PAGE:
After working your handstands and compound moves it is strongly recommended to also focus on isolation work. By training and failing you will find your weak spots quickly. Invest in those at the end of the workout by doing isolated triceps, anterior deltoid, upper chest and scapula elevation work. This will help you build needed strength and stability in the movement. It is essential that all smaller muscles are strong by themselves in case that your HSPU goes slightly wrong, you lose balance and you can push back.
Now this is always the big question. Should you work just with your own weight or should you work with free weights or even machines. Well. For me the answer has honestly always been pretty clean. To work on the skill you need to train the actual skill. Doing a million barbell shoulder presses will not get you to the handstand push up. Calisthenics strength is super specific and you have to train specifically. So as long as we are talking about the main part of your training, the compound part, you have to work with your own body. Besides just focusing on building strength you have to actually train the movement.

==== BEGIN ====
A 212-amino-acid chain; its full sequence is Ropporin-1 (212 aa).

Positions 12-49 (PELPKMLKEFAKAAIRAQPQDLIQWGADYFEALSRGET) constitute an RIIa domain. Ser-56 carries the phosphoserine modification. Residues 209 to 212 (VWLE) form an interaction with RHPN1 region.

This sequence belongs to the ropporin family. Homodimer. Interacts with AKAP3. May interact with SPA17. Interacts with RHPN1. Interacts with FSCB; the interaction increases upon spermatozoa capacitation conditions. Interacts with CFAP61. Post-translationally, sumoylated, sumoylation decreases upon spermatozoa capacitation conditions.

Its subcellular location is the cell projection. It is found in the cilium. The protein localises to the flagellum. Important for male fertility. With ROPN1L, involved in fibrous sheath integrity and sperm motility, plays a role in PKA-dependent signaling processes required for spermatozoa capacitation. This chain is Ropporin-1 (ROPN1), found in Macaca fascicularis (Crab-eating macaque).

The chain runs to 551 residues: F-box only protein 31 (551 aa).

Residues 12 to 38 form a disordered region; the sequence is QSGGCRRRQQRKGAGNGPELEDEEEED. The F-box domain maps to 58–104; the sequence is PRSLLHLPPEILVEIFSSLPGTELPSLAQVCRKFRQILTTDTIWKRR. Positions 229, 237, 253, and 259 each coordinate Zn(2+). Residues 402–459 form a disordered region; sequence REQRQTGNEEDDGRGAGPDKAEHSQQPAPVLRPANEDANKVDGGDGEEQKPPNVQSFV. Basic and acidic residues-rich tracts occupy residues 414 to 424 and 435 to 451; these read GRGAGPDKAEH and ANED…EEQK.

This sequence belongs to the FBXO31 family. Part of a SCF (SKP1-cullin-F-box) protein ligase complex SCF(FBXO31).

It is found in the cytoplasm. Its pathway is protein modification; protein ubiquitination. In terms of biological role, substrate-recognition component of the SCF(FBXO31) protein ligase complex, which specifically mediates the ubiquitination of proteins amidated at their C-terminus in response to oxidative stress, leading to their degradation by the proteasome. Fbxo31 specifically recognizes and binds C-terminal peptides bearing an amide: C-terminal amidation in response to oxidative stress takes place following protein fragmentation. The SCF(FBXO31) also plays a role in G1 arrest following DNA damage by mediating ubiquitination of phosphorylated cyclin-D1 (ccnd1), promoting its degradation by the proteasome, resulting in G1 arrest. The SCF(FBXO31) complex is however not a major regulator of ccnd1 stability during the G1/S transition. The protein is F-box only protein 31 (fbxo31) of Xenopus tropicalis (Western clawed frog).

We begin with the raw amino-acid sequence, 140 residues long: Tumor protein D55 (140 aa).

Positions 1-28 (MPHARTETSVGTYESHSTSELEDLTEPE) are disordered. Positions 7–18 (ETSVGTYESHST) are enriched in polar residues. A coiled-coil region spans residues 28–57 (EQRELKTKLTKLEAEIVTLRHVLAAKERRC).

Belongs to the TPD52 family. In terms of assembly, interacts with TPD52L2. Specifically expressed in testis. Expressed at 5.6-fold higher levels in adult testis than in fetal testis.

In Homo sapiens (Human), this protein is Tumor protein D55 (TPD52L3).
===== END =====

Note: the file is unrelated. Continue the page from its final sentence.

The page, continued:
After that we get to the isolation part of the training. Here I would absolutely recommend using free weights. It is simply much easier and much more efficient to isolate the triceps and anterior deltoid with weights compared to body weight drills.
To note here is that I strongly recommend not to use bodybuilding machines or even the smith machine for shoulder presses. While machines are great for body building purposes and to build big muscles they don’t work as well for our strength needs as the path in which the joint travels is 100% determined by the machine and completely stable and protected. You are not at all forced to work the stabilizers. These small muscles are essential to control the movement, hold you in balance and protect you from injuries.
A general rule of thumb is to leave 48h of rest for a trained muscle before working it again. When it comes to the HSPU this means that you can not work your shoulders, triceps or even chest the day before your handstand push up session. Strict handstand technique training does not count here as it is technical training and not strength based.